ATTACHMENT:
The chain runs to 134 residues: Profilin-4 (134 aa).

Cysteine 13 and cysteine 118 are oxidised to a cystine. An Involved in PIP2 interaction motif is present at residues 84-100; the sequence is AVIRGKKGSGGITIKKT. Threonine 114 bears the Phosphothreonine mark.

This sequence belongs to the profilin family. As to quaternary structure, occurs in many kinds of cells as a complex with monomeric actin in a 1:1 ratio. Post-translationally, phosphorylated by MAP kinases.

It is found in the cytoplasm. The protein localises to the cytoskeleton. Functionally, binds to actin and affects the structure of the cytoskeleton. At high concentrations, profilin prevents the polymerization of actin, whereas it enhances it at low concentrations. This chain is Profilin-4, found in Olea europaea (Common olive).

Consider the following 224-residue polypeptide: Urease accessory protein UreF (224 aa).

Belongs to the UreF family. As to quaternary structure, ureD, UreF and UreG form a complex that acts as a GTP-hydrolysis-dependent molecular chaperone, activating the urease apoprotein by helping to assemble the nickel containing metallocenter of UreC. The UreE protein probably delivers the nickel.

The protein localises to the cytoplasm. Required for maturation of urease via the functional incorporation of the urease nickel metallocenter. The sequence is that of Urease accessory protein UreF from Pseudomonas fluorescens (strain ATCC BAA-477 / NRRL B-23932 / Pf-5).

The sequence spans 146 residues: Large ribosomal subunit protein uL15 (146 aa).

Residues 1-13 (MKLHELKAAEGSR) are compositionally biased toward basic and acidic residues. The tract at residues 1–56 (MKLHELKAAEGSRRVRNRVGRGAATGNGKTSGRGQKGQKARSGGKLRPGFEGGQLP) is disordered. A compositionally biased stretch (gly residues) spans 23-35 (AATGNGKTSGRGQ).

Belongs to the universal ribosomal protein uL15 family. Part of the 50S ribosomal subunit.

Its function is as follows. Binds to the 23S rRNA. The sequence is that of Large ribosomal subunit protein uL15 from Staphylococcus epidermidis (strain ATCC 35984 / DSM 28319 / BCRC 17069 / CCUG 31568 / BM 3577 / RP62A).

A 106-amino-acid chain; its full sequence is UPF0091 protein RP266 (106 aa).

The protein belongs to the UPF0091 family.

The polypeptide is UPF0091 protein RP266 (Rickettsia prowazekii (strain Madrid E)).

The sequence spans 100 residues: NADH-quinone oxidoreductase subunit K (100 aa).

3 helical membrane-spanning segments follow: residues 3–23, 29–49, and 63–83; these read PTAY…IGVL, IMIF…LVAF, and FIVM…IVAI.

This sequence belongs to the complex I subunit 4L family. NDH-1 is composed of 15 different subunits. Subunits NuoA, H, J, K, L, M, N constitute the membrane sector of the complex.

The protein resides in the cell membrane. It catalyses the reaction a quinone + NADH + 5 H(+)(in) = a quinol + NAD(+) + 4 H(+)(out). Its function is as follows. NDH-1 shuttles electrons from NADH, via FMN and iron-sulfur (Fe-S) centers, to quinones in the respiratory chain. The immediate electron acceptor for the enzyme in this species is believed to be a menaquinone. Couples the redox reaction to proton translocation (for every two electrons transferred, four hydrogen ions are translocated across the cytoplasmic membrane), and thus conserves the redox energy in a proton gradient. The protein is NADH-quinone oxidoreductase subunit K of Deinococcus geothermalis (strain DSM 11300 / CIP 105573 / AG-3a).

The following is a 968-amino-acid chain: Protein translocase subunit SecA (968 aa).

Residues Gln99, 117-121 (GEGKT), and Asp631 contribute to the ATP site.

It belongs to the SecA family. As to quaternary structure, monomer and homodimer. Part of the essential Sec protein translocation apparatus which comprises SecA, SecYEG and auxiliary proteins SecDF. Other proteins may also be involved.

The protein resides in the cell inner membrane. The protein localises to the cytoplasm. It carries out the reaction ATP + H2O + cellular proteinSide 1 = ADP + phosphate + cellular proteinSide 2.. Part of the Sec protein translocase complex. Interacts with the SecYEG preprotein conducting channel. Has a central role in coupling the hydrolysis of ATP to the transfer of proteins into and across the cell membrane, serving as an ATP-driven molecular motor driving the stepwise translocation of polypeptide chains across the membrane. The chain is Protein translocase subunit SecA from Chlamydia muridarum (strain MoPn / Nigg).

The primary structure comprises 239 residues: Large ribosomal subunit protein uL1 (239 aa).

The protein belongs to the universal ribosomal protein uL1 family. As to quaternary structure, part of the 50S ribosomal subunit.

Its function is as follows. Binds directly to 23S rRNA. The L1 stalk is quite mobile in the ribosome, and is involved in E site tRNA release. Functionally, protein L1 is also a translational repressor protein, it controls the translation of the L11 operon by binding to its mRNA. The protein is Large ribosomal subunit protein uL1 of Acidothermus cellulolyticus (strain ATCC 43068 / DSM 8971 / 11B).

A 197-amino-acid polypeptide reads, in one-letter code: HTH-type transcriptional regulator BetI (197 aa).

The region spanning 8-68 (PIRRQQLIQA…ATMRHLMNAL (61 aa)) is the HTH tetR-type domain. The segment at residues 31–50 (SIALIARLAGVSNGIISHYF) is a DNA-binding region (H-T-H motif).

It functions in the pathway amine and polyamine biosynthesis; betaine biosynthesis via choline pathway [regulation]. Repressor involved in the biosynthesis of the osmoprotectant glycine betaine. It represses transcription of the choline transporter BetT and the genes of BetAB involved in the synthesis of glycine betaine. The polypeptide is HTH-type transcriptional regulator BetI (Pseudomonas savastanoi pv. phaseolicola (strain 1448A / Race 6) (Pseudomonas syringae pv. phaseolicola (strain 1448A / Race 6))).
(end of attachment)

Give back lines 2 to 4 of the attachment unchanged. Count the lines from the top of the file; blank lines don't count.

Cysteine 13 and cysteine 118 are oxidised to a cystine. An Involved in PIP2 interaction motif is present at residues 84-100; the sequence is AVIRGKKGSGGITIKKT. Threonine 114 bears the Phosphothreonine mark.

This sequence belongs to the profilin family. As to quaternary structure, occurs in many kinds of cells as a complex with monomeric actin in a 1:1 ratio. Post-translationally, phosphorylated by MAP kinases.

It is found in the cytoplasm. The protein localises to the cytoskeleton. Functionally, binds to actin and affects the structure of the cytoskeleton. At high concentrations, profilin prevents the polymerization of actin, whereas it enhances it at low concentrations. This chain is Profilin-4, found in Olea europaea (Common olive).